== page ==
Liquid-chromatography with mass spectrometric detection (LC–MS) has been successfully applied to the study of buprenorphine concentrations in urine, plasma, hair, sweat, and breast milk (Gray and Huestis 2007). Some groups have concentrated on pregnancy specific matrices such as umbilical cord tissue and meconium to quantify in utero exposure to these drugs (Kacinko et al. 2008a, b; Concherio et al. 2009; Concheiro-Guisan et al. 2009). The LC–MS method used in this study is adapted from these previous studies, all of which were supported by the National Institute on Drug Abuse (NIDA), a trusted source for drug analysis. Our method shows similar limits of quantification for buprenorphine, norbuprenorphine, and the glucuronide conjugates (Kyle et al. 2015). The importance of monitoring buprenorphine metabolites in this study cannot be underestimated. In a 2009 study by Kacinko et al. (2009), the glucuronidated version of norbuprenorphine was shown to be the primary urinary metabolite for pregnant women in their third trimester, indicating that the ability to measure this metabolite in the cord blood would be key to getting a full picture of neonatal exposure.

Recent study has suggested that cord tissue is equivalent and may be a superior matrix compared to meconium in detecting maternal drug exposure to cocaine, alcohol and amphetamines (Kacinko et al. 2008a, b). Our hospitals have utilized umbilical cord tissue for screening of maternal drug use as a routine and standard care when there is a history of maternal drugs or clinical suspicion based on maternal history or newborn’s course. Umbilical cord tissue gives only concentration of buprenorphine and norbuprenorphine when present but not buprenorphine-glucuronide and norbuprenorphine-glucuronide metabolite. Umbilical cord plasma is considered a relatively ‘new’ matrix useful for investigating in utero drug exposure, and limited head-to-head comparisons with cord tissue have been initiated (Gray and Huestis 2007) Both cord plasma and cord tissue have the advantage of being immediately available following delivery, and require a non-invasive collection (Gray and Huestis 2007). Our results indicate a false negative rate of 37 % using the cord tissue as the analytical matrix to examine the buprenorphine exposure, and of those “negative” samples, 57 % tested for norbuprenorphine-glucuronide as the highest opioid marker when the cord blood was analyzed. Only 63 % of neonates exposed to maternal buprenorphine in this study had positive cord tissue levels compared to 100 % having positive metabolite concentrations in cord blood. Other investigators have shown that the glucuronide conjugates can indeed be quantified in the cord tissue, but the drug concentrations are much lower than in cord blood and meconium, making this a much less sensitive matrix to monitor drug exposure to the neonate (Concheiro et al. 2010a, b). The lower sensitivity for cord tissue in monitoring glucuronide metabolites is likely related to the high water solubility of these conjugates, making them less likely to partition into tissue (Brunton et al. 2011). The institution’s cord tissue assay used in tandem with our study did not monitor for metabolite levels, and therefore, we found that LC–MS analysis of the cord blood with metabolite monitoring was superior to cord stat analysis without metabolite monitoring.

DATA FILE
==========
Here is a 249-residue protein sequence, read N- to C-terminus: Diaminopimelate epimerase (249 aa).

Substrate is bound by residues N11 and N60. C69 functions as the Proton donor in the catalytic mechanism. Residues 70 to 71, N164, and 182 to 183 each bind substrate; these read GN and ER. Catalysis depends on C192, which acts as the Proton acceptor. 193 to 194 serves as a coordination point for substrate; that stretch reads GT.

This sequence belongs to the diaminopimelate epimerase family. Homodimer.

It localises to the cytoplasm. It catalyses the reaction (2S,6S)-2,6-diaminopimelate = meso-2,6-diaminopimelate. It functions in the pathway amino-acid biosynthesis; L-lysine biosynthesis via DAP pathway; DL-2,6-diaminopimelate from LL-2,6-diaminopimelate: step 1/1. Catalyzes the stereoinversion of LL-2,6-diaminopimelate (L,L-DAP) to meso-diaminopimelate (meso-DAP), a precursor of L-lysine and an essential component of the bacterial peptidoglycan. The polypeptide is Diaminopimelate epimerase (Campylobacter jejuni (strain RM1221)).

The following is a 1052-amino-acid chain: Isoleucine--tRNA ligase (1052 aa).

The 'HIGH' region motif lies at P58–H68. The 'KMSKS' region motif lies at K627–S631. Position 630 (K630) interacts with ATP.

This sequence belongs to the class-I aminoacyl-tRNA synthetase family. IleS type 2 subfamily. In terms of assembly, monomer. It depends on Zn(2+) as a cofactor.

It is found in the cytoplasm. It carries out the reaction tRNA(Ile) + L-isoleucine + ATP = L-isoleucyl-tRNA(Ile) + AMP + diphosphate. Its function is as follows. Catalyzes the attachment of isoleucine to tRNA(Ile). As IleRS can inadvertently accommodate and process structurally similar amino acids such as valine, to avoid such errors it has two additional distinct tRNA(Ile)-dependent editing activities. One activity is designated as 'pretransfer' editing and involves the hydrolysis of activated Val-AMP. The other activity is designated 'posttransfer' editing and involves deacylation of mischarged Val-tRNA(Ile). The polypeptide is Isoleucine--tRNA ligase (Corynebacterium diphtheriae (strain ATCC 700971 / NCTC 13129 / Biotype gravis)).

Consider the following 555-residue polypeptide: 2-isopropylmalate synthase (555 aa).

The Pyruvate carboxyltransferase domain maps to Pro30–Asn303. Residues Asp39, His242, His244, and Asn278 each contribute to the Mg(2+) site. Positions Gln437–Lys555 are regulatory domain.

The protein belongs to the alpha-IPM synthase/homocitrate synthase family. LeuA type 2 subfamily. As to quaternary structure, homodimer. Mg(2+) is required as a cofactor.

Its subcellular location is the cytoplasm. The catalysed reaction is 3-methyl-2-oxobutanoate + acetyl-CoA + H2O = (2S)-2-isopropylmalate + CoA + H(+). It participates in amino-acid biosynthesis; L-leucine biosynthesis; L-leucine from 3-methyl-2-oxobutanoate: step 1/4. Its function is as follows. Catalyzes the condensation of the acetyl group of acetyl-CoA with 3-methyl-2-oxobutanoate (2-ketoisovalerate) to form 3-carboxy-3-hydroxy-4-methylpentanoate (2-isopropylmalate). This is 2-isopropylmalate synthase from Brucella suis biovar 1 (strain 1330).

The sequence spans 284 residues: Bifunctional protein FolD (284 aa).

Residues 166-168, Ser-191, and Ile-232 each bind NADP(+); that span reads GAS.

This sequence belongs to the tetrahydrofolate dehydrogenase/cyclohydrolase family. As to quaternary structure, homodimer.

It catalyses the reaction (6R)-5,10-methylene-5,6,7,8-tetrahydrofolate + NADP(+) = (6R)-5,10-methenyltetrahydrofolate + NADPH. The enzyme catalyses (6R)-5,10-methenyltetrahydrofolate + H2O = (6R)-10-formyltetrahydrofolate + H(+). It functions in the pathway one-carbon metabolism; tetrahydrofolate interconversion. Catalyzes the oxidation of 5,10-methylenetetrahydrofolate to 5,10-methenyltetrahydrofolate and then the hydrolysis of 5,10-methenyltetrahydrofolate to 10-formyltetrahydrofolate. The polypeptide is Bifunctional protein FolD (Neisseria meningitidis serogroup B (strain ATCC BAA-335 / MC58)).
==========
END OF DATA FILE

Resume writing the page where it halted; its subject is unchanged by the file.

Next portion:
Limitations

A limitation of our study is the small sample size (n = 19). It is unlikely to find significant associations between buprenorphine and buprenorphine-metabolite concentrations in cord blood and the need to initiate morphine replacement therapy in drug-exposed neonates at significance level α = 0.05 given such small sample size. According to statistical theory, p values related to ORs or regression coefficients depend on sample size. Large samples can lead to small p values without resulting in practical significance (e.g., statistical significance does not imply practical significance). On the other hand, small samples can lead to large p values without resulting in practical non-significance (e.g., statistical non-significance does not imply practical non-significance). Therefore, we used effect size (ES) converted from OR, rather than p values related to ORs or regression coefficients to assess the association between the dependent variable and those predictors since ES does not depend on sample size.